From the HSLDA E-lert Service:


4/16/2007 4:43:29 PM
Home School Legal Defense Association
Texas: Calls Needed to Oppose Government Aid to Homeschooling

From the HSLDA E-lert Service...

April 16, 2007

Texas: Calls Needed to Oppose Government Aid to Homeschooling

Dear HSLDA members and friends:

House Bill 1569 is going to be heard in the Public Education Committee
tomorrow morning at 8 o'clock. It is imperative that everyone contact
the Committee.

This bill is dangerous because it uses the word "homeschool" and
defines it, as well. Up to this point homeschooling has not been
defined in Texas law. H.B. 1569 also gives many "freebies" which over
time will bring more government regulation. We believe that
entanglement with the government will weaken the independence of
homeschools and eventually limit their freedom. Therefore, we urge you
to call in opposition to this bill.


Call as many members of the House Public Education Committee and give
them this message:

"Please vote against H.B. 1569 because it will raise taxes.
Homeschooling should remain private."

Members of the Public Education Committee
Chairman Rob Eissler -- 512-463-0797
Vice Chairman Bill Zedler -- 512-463-0374
Dan Branch -- 512-463-0367
Harold V. Dutton, Jr. -- 512-463-0510
Scott Hochberg -- 512-463-0492
Anna Mowery -- 512-463-0608
Dora Olivo -- 512-463-0494
Diane Patrick -- 512-463-0624
Dianne White Delisi -- 512-463-0630


Over a dozen states currently require public schools to allow
homeschoolers access to classes or sports. These include Arizona,
Colorado, Florida, Idaho, Iowa, Maine, Michigan, Minnesota, New
Hampshire, North Dakota, Oregon, Utah, Vermont and Washington. In both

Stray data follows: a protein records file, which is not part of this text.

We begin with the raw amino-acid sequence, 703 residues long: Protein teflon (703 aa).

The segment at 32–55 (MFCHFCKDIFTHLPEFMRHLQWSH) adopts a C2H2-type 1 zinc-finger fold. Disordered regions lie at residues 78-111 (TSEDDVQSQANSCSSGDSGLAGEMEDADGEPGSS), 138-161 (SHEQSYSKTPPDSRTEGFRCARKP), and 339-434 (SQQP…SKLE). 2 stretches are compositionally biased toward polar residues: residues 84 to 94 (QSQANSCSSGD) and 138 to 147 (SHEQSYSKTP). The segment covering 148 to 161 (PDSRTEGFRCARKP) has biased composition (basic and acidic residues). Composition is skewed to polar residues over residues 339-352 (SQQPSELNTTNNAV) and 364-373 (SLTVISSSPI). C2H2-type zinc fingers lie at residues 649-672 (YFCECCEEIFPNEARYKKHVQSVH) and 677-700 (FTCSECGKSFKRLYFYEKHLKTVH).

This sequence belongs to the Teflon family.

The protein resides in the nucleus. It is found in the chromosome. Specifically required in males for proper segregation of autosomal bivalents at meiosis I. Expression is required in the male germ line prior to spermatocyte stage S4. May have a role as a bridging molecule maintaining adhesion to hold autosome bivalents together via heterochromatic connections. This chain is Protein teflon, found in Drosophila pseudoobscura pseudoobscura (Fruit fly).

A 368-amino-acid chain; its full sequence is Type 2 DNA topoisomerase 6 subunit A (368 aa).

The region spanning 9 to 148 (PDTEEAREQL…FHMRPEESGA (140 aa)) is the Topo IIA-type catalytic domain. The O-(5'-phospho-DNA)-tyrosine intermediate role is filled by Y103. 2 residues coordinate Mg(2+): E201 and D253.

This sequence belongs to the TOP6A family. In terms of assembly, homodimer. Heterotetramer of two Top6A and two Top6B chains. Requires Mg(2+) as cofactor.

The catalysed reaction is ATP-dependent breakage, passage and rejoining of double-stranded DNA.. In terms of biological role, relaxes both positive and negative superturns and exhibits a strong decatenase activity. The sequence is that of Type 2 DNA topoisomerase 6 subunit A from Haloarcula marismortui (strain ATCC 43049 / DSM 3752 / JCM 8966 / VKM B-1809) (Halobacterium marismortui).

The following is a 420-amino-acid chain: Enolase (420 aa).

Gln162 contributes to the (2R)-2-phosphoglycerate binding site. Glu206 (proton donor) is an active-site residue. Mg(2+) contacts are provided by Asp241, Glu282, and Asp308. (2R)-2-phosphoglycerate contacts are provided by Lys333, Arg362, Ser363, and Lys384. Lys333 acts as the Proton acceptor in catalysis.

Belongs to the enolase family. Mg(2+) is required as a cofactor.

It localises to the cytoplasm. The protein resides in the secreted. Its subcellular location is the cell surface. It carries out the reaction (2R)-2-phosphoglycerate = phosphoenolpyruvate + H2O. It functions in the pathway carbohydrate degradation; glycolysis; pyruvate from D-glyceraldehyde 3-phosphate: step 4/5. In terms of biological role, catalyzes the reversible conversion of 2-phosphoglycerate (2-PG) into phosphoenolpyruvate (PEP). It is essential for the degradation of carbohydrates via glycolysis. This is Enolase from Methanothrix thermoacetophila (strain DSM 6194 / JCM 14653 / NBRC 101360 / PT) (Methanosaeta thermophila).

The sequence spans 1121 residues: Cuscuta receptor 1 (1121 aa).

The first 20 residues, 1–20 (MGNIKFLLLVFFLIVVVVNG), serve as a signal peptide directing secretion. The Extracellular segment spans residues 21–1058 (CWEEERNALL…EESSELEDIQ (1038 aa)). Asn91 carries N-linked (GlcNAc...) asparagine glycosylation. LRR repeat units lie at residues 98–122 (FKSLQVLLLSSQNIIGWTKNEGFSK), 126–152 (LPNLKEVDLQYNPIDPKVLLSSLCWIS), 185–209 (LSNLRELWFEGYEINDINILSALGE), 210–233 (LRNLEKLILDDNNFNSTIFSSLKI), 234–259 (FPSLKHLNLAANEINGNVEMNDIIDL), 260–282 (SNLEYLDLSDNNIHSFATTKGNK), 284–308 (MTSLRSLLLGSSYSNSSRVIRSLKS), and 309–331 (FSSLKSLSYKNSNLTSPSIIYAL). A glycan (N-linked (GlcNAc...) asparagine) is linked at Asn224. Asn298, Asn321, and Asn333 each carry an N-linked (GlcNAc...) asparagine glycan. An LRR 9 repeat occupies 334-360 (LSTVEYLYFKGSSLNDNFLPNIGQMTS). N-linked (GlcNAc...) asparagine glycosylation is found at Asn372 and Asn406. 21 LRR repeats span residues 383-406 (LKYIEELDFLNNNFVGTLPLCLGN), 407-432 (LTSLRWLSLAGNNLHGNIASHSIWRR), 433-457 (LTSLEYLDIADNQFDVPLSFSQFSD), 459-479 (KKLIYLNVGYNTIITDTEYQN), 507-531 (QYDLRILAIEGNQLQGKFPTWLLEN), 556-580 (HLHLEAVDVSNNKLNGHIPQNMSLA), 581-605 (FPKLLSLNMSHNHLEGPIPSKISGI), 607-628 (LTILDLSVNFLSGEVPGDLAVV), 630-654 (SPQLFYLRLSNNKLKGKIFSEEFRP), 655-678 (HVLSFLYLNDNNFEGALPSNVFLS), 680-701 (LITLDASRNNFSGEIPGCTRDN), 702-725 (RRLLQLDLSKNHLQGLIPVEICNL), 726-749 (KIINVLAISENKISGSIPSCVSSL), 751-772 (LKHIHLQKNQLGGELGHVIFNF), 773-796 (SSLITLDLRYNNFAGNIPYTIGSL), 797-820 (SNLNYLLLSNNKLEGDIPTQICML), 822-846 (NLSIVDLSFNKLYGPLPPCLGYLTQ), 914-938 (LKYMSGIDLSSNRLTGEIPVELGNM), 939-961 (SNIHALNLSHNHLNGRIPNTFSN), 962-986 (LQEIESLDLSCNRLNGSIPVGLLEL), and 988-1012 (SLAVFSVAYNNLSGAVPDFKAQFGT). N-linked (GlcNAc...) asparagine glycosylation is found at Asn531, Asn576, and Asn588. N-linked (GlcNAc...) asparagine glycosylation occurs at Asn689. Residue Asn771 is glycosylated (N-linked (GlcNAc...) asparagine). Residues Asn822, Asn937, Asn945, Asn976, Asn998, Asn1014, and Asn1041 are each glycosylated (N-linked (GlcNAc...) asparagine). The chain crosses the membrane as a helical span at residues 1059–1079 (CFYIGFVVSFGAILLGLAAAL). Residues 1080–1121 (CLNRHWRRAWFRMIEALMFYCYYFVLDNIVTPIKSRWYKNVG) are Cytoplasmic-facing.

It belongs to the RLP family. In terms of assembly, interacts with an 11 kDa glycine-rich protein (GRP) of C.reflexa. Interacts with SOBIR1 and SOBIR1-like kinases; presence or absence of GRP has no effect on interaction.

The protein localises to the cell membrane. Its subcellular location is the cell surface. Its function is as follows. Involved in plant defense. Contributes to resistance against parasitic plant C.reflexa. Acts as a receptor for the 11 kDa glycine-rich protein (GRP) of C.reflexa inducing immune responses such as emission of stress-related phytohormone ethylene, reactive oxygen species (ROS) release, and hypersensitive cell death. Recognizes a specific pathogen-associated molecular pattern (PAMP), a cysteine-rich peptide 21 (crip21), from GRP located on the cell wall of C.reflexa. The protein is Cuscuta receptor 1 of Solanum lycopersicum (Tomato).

Arizona and Oregon, the law only requires school districts to allow
access to "interscholastic" activities. Yet the effect of the laws in
these two states generally allows homeschoolers to participate in any
activities they choose.

Despite these laws, equal access to homeschoolers is not offered
without some strings attached. Although specific requirements vary
from state to state, homeschool students can typically participate in
public school programs only if certain requirements are met. First,
the student must be in compliance with the state homeschool law.
Second, the student must meet the same eligibility requirements as a
public school student. Finally, the state requires the student to
verify that he or she is passing his or her core subjects.
Consequently, the homeschooler may be required to provide achievement
test scores or periodic academic reports, even if the state's
homeschool statute does not otherwise require them.

Do parents have the right to choose the amount of public education
their children receive? Although the courts have said "no," the state
legislatures are beginning to say "yes." Courts do not find any
"right" for homeschoolers to receive access to government funded
educational services. State legislators, however, seem open to
allowing homeschoolers the privilege of access to public school

Part of the reason for this trend is financial. School districts in
some areas are beginning to feel a decrease in funds due to the
increasing number of students leaving public schools for private and
home education. Schools may try to compete with private education by
luring those students back with sports and academic classes, in order
to regain at least partial funding for those students.

The access trend is not without potential hazards. Access supporters
must remember to guard the right of parents to remain free from
extraneous government regulation when they receive no government
services. Despite both legal and political controversies, opening
access to homeschoolers appears to be a growing trend.

To view the text of the bill visit:

For more information on equal access, please see our memorandum at

Thank you for your calls.


Christopher J. Klicka
HSLDA Senior Counsel

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